Are you a “poor and destitute American”? That’s the target demographic of the latest philanthropic extravaganza put on by the Chinese billionaire Chen Guangbiao. Chen is hosting a lunch for 1,000 people at Central Park’s pricey Loeb Boathouse, June 25. In addition to a free meal, he will give each attendee $300.
To promote the event, Chen took out a full-page ad in the New York Times this week, in which he proclaims in both Chinese and English that he wants to “spread the message in the US that there are good philanthropists in China and not all are crazy spenders on luxury goods.” (Some of them are just crazy, full stop.) There’s certainly nothing wrong with giving money to those in need, but handing it out at a fancy restaurant strikes us as a bit tone-deaf.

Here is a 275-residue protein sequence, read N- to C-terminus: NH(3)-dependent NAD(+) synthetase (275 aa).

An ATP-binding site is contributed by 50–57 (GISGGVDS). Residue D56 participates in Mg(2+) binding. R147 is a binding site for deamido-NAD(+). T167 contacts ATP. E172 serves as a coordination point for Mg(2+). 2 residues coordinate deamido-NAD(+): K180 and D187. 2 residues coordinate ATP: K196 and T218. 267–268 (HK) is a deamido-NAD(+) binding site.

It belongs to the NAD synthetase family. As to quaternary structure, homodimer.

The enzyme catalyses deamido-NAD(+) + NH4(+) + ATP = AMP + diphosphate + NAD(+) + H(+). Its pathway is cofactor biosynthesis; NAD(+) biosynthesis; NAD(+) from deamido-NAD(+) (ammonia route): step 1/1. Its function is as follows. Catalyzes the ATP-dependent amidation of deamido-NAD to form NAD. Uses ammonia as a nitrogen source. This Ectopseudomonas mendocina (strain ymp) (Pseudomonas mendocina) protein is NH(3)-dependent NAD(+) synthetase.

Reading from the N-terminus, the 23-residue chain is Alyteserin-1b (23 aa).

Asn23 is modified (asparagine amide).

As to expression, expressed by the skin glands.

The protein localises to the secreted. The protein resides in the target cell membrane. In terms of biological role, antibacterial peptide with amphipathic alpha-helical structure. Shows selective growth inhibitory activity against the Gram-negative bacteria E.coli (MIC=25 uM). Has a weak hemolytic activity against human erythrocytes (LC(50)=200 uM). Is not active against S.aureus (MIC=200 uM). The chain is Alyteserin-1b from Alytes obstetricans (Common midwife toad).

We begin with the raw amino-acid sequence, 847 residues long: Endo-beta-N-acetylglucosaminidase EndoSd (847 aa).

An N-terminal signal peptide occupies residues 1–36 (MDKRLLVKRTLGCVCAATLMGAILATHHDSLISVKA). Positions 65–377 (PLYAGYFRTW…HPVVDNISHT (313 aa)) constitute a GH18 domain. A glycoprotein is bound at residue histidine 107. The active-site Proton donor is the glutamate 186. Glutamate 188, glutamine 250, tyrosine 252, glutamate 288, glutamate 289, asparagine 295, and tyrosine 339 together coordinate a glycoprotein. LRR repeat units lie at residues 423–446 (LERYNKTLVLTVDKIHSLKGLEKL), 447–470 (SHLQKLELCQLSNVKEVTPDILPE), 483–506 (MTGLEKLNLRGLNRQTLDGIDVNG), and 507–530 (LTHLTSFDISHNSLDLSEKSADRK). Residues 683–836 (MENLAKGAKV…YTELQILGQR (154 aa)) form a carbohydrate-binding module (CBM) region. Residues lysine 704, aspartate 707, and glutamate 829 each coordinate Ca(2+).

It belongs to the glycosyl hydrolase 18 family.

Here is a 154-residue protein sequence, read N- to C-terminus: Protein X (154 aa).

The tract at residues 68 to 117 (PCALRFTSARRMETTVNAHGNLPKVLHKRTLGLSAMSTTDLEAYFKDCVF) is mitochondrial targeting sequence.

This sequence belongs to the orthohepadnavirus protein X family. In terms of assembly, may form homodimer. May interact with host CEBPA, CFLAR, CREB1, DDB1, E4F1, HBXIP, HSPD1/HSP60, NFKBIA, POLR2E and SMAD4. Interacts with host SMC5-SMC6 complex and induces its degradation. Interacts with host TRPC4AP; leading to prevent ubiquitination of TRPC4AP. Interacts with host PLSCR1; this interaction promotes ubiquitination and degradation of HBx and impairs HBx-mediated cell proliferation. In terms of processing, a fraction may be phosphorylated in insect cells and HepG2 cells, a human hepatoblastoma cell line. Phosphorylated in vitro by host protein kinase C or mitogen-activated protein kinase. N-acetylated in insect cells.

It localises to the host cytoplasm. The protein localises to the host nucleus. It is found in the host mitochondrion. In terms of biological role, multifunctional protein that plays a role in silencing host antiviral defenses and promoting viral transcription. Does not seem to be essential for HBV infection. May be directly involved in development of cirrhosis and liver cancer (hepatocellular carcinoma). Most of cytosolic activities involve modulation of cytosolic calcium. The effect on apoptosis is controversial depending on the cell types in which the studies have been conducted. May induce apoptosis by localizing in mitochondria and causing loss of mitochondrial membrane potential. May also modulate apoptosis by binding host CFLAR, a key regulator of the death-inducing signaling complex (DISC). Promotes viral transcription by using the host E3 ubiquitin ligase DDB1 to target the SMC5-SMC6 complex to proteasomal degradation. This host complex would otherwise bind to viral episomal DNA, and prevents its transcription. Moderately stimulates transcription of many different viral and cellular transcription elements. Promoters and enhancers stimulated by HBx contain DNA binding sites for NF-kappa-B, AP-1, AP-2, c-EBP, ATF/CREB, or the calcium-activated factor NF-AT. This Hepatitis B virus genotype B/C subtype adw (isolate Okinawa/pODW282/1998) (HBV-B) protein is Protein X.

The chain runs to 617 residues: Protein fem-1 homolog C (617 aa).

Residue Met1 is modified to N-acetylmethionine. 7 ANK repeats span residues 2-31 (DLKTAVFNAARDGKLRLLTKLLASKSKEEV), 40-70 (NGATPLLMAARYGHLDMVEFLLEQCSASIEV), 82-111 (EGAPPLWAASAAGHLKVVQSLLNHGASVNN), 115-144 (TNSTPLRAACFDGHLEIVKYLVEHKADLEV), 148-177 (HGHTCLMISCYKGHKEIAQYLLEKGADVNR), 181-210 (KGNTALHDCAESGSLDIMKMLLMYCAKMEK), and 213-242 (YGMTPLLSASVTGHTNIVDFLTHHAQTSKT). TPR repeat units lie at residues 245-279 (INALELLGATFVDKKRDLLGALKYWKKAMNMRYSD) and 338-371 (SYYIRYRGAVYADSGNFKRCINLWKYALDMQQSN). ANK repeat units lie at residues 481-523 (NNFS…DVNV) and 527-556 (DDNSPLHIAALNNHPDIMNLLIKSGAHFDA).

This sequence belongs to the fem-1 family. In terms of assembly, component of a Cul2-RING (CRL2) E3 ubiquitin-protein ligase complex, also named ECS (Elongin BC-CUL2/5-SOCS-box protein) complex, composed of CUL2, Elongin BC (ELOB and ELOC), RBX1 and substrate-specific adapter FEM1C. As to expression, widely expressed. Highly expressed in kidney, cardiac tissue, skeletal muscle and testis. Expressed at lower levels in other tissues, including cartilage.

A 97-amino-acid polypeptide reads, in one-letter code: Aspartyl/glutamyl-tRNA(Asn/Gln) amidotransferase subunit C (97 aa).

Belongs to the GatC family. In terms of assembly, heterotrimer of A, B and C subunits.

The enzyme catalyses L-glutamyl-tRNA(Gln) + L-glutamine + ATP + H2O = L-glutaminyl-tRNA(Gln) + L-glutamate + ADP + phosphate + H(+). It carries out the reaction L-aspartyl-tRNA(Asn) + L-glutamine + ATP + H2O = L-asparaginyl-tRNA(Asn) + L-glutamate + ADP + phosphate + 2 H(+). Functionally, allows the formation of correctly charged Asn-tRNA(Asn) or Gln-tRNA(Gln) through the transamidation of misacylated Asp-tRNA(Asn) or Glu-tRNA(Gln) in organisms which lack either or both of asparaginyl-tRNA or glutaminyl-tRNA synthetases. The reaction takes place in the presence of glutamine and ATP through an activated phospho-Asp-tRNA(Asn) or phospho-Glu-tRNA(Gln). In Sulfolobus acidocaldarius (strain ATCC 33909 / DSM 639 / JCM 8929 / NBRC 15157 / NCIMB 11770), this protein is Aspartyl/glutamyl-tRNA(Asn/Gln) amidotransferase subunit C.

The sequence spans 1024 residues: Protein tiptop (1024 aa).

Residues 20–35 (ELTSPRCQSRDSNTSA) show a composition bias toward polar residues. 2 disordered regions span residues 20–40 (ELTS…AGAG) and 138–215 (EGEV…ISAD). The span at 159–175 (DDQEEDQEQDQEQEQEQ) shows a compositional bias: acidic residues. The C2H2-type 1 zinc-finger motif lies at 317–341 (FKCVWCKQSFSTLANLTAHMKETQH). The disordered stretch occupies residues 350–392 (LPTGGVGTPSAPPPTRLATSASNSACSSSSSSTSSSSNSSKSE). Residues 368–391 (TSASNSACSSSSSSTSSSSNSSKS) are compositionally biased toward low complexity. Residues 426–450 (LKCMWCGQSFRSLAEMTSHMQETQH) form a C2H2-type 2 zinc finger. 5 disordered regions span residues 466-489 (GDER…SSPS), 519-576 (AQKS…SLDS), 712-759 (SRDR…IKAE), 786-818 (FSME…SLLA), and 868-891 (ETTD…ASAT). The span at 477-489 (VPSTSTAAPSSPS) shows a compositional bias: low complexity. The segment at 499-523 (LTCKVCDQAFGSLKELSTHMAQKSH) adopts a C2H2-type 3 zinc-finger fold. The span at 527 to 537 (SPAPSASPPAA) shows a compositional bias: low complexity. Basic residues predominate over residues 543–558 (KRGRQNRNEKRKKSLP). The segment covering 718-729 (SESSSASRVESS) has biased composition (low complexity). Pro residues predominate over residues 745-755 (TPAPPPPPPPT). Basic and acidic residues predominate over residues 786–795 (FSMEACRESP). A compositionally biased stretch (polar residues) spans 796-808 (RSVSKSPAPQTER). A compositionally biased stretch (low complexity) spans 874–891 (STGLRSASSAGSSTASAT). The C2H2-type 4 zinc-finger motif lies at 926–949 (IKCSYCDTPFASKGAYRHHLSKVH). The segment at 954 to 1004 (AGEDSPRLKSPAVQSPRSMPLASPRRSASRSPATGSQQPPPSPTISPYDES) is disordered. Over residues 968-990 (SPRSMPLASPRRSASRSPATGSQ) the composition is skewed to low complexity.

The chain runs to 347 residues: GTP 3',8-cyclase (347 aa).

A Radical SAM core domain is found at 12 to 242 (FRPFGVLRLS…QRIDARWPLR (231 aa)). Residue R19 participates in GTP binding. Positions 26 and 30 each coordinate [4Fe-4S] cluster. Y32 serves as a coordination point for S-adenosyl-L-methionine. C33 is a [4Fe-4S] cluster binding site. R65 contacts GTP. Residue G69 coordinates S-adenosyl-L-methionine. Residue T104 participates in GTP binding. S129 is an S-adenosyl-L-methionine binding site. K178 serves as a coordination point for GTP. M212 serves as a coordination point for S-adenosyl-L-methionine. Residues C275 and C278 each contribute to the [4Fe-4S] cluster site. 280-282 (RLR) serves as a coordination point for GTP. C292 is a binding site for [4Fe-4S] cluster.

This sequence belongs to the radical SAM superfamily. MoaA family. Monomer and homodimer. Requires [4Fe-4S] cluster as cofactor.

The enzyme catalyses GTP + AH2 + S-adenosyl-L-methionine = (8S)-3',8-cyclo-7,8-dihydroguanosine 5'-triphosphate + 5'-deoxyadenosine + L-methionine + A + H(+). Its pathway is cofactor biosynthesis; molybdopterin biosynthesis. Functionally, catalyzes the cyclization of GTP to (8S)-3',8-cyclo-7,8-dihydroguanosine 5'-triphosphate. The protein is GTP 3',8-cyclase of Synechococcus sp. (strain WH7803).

It is not clear if you have to prove “poor and destitute” status or if you can simply self-identify, but in order to go you do have to RSVP firstname.lastname@example.org. Sounds sketchy, yes, but less-so than most schemes that ask you to email a Hotmail address.
These sorts of stunts are not new for Chen, who made a name for himself as a philanthropist after a 2008 earthquake in China where he showed up with “300,000 yuan in a bag.” Here in the United States, he is most notable for trying to buy the New York Times several months ago and for having the world’s worst business card. If you are interested in $300 and a nice lunch, you’d better RSVP fast, because we’re sure seats are going quick. And if you need a menu to entice you, here’s what you might be eating while you wait for your money.